Yesterday, freedom of the road opened up to me.
I drove almost straight through to Front Royal, VA and was shaken by the cicada’s call the instant I turned onto Skyline Drive. The mountains closed in around me and I recognized their strong embrace. Despite being a fairly grey day, the seemingly endless mountain ranges are rich with color. Ridges gradient with every hue: forest green to a hazy blue and every shade in between. I spent the day driving, slowly and stunned, but not surprised. The day was cool with a forest’s air about to spring its rapid growth. I was impatient that the azaleas weren’t in full force, but had plenty of other wildflowers to enjoy: Queen Anne’s lace the size of my head, mountain laurels and a monster Dandelion seed puff, whatever you call these things. I hoped in seeing all of the seeds pods soar beyond the mountain scenery that it would result in an equally enormous wish. Speaking of wishes, although it was more a summoning, on the way here I was thinking hard on seeing a bear. A gathering of people crowded at a random section of the road and I curiously pulled my car up on the far side of the road to see what all the fuss was about. I was ecstatic to see that it was a Mama black bear and not one, not two, but three little cubs! She sat guarding the bottom of the tree while the three cubs played and perched 15 feet up in a big Pine tree. One of the cubs, as if adoring the attention sat playfully crawling about his branch. They were just too cute for words; watching their interaction warmed my heart.
I stopped at a fairly dull little Wayside restaurant at Big Meadows. I’m aiming to eat out only once a day, but we’ll see how that goes. They were out of the first three things I ordered, but you can never go wrong with a BLT. I hurried to finish my food and catch the fading daylight, stayed for a Johnny Cash song, bought a postcard and hopped back in my car.
The shy Sun didn’t decide to show her face until she set but, when she did… When the trees broke between every overlook I’d catch a glimpse of the beautiful powder pink and increasingly bright orange light. She finally shut her eyes and then a light rain began. It was the interim of evening after the setting sun and before darkness; when families retreat to gather around campfires and the animals emerge. Well, the wildlife comes out in the most restful sense. I spotted wild turkeys roosting and am guilt ridden in my thinking of how delicious recently eating my first wild turkey was. Deer bed down in the fields; bucks with fuzzy antlers. As the night comes to it close, I arrive at my campground after dark.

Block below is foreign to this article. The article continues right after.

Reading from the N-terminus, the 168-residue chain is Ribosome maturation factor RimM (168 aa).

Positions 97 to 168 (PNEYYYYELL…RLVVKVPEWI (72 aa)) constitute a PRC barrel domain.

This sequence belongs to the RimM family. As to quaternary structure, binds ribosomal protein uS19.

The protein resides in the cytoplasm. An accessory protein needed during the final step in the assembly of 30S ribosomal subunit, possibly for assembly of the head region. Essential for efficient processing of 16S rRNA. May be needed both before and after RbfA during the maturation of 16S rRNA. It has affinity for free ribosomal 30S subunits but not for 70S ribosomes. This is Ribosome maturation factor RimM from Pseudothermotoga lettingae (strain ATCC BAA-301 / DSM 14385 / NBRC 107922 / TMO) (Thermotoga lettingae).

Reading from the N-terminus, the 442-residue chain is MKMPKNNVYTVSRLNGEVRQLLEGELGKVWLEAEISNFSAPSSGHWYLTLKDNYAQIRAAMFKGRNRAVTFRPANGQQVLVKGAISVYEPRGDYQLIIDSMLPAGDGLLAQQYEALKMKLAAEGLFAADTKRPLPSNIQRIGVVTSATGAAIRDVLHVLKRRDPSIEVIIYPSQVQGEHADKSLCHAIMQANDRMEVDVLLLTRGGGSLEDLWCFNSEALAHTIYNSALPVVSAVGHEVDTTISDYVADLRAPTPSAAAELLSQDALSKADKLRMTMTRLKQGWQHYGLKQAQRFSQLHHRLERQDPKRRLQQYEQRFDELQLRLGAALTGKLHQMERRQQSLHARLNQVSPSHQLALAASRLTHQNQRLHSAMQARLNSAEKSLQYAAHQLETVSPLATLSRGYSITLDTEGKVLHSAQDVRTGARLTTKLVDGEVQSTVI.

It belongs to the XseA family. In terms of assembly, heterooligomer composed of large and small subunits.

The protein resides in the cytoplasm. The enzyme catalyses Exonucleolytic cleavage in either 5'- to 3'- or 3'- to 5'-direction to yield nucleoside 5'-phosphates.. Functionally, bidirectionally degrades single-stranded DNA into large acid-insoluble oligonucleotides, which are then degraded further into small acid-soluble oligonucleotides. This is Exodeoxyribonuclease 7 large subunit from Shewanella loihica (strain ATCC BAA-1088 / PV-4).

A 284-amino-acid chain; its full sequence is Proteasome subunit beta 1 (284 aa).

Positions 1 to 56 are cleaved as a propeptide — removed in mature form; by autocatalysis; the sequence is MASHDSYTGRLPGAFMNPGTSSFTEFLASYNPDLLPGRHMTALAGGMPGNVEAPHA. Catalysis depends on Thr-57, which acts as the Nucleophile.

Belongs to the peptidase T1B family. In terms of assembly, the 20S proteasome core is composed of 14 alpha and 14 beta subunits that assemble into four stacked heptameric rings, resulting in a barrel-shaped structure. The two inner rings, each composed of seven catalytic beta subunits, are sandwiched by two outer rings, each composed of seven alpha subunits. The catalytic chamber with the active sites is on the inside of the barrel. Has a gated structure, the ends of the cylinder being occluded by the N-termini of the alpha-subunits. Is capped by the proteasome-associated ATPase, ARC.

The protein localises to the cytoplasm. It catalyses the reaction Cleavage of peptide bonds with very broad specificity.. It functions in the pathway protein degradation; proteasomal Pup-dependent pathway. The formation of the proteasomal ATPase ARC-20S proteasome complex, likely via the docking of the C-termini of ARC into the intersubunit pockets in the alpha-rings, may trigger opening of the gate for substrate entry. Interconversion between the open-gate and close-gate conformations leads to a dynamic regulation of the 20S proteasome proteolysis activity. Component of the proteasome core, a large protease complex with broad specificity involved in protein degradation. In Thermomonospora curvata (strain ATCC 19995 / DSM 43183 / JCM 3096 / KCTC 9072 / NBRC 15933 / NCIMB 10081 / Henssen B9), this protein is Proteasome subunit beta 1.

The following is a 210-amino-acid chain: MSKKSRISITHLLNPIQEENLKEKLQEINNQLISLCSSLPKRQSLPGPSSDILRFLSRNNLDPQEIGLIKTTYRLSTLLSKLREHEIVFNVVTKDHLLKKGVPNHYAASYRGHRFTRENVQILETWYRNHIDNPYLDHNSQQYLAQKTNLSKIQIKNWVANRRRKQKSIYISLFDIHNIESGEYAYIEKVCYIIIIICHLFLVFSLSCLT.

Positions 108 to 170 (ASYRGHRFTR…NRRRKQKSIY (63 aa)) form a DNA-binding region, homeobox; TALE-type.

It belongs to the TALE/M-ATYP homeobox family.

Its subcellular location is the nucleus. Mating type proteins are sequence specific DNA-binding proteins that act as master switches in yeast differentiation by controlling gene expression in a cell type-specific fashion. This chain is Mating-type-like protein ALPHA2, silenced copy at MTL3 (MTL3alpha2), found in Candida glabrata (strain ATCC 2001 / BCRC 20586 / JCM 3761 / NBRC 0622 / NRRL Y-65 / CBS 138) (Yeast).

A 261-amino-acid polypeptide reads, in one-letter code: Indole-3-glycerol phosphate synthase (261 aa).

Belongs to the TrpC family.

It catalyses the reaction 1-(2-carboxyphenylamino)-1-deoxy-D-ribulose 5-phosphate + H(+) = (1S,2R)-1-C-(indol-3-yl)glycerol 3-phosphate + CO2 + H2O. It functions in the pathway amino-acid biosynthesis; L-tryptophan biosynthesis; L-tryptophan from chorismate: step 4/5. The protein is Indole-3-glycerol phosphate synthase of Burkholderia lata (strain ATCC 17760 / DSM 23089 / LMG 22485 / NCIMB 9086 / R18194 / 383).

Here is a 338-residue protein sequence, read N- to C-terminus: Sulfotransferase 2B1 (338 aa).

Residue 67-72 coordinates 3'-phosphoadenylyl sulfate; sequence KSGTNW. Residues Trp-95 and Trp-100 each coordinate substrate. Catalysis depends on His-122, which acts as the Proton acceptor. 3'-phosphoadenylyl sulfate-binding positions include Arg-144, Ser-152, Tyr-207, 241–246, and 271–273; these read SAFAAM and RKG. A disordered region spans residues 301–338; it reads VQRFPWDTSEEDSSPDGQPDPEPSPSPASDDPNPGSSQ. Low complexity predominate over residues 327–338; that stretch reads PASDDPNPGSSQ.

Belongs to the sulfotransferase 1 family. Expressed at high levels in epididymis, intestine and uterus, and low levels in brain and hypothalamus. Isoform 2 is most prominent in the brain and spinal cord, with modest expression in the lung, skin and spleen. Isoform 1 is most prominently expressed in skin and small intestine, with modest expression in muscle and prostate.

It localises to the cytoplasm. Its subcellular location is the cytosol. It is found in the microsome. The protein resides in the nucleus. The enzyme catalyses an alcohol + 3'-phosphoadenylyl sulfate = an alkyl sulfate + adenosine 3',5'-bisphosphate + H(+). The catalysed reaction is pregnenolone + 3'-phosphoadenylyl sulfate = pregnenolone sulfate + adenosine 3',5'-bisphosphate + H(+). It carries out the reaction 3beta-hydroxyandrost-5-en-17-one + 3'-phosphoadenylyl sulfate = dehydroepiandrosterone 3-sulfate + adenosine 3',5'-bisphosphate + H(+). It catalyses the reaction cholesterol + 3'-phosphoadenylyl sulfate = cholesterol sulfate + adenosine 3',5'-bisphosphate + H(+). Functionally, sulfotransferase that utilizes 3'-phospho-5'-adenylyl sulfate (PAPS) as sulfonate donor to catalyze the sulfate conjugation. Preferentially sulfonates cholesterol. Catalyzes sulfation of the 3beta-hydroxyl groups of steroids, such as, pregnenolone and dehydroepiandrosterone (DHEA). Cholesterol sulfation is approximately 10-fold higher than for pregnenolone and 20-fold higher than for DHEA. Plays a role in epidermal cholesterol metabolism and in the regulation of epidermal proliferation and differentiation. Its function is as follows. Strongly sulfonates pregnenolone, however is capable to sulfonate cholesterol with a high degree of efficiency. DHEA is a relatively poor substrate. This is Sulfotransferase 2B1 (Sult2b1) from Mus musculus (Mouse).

It has been a long day of driving. I’m out of breath by the time I inflate my sleeping pad and am extremely anxious to lay down after I roll out my sleeping bag. I set my alarm for a half an hour before dawn in hopes to see the sun again, rising and revealing a new day.
In the maybe 10 minutes I lay awake and listened to the rain hit my car’s roof, I thought of other times spent within these mountains. My first backpacking adventure ever at 8 years old! There are too many sweet memories to recollect here.
It’s my last trip to the Shenandoah’s that weighs heavily in my mind. Day after day hiking through the forest, I had never felt so aware: of myself, of living, of nature, perhaps because one month later I would forever lose my ability to walk when our car crashed. I remember the rays of sun streaming through the fresh leaves of trees, illuminating the dust kicked up from the trail and the insects flitting about. I remember the blisters on my heels, which I didn’t give a shit about, for hiking was all that mattered. Although the physicality of my life’s been altered, I’m still alive; alive and taking adventures like this. There’s no room to be bitter , just thankful.